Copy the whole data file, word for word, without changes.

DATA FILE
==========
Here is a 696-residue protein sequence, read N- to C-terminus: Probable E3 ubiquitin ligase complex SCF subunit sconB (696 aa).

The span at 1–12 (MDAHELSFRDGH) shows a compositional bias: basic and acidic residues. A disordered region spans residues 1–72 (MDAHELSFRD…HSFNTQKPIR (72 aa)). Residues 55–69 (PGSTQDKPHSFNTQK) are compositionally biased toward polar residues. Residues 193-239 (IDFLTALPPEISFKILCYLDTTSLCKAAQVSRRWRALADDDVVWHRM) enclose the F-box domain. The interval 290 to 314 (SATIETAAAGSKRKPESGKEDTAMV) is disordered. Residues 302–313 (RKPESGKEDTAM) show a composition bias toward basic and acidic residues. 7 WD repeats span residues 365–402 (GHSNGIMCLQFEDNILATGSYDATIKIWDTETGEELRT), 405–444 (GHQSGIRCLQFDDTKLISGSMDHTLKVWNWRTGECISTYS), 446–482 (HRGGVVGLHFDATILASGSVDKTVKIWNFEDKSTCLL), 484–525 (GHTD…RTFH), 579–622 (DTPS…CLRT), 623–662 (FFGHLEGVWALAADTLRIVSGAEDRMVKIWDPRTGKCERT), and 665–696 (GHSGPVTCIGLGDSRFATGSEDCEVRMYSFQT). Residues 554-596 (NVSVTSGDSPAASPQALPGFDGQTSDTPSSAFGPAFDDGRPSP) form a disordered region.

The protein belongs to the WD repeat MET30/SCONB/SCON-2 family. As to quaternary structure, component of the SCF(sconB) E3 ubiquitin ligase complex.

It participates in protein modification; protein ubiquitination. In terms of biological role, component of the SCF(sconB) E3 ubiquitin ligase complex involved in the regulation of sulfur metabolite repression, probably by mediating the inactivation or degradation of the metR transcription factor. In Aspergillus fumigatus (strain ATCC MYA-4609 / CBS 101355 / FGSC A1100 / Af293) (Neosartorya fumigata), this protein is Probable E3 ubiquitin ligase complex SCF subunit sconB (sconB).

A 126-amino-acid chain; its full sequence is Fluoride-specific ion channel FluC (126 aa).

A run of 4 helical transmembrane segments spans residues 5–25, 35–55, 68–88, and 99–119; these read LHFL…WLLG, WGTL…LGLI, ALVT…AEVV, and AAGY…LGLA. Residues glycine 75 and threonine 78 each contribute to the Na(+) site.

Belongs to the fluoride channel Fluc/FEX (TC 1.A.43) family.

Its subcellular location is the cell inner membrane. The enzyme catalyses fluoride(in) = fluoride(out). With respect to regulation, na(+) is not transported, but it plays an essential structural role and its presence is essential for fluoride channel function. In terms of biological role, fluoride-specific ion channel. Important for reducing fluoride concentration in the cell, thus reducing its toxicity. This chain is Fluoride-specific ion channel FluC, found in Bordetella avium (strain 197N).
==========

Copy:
Here is a 696-residue protein sequence, read N- to C-terminus: Probable E3 ubiquitin ligase complex SCF subunit sconB (696 aa).

The span at 1–12 (MDAHELSFRDGH) shows a compositional bias: basic and acidic residues. A disordered region spans residues 1–72 (MDAHELSFRD…HSFNTQKPIR (72 aa)). Residues 55–69 (PGSTQDKPHSFNTQK) are compositionally biased toward polar residues. Residues 193-239 (IDFLTALPPEISFKILCYLDTTSLCKAAQVSRRWRALADDDVVWHRM) enclose the F-box domain. The interval 290 to 314 (SATIETAAAGSKRKPESGKEDTAMV) is disordered. Residues 302–313 (RKPESGKEDTAM) show a composition bias toward basic and acidic residues. 7 WD repeats span residues 365–402 (GHSNGIMCLQFEDNILATGSYDATIKIWDTETGEELRT), 405–444 (GHQSGIRCLQFDDTKLISGSMDHTLKVWNWRTGECISTYS), 446–482 (HRGGVVGLHFDATILASGSVDKTVKIWNFEDKSTCLL), 484–525 (GHTD…RTFH), 579–622 (DTPS…CLRT), 623–662 (FFGHLEGVWALAADTLRIVSGAEDRMVKIWDPRTGKCERT), and 665–696 (GHSGPVTCIGLGDSRFATGSEDCEVRMYSFQT). Residues 554-596 (NVSVTSGDSPAASPQALPGFDGQTSDTPSSAFGPAFDDGRPSP) form a disordered region.

The protein belongs to the WD repeat MET30/SCONB/SCON-2 family. As to quaternary structure, component of the SCF(sconB) E3 ubiquitin ligase complex.

It participates in protein modification; protein ubiquitination. In terms of biological role, component of the SCF(sconB) E3 ubiquitin ligase complex involved in the regulation of sulfur metabolite repression, probably by mediating the inactivation or degradation of the metR transcription factor. In Aspergillus fumigatus (strain ATCC MYA-4609 / CBS 101355 / FGSC A1100 / Af293) (Neosartorya fumigata), this protein is Probable E3 ubiquitin ligase complex SCF subunit sconB (sconB).

A 126-amino-acid chain; its full sequence is Fluoride-specific ion channel FluC (126 aa).

A run of 4 helical transmembrane segments spans residues 5–25, 35–55, 68–88, and 99–119; these read LHFL…WLLG, WGTL…LGLI, ALVT…AEVV, and AAGY…LGLA. Residues glycine 75 and threonine 78 each contribute to the Na(+) site.

Belongs to the fluoride channel Fluc/FEX (TC 1.A.43) family.

Its subcellular location is the cell inner membrane. The enzyme catalyses fluoride(in) = fluoride(out). With respect to regulation, na(+) is not transported, but it plays an essential structural role and its presence is essential for fluoride channel function. In terms of biological role, fluoride-specific ion channel. Important for reducing fluoride concentration in the cell, thus reducing its toxicity. This chain is Fluoride-specific ion channel FluC, found in Bordetella avium (strain 197N).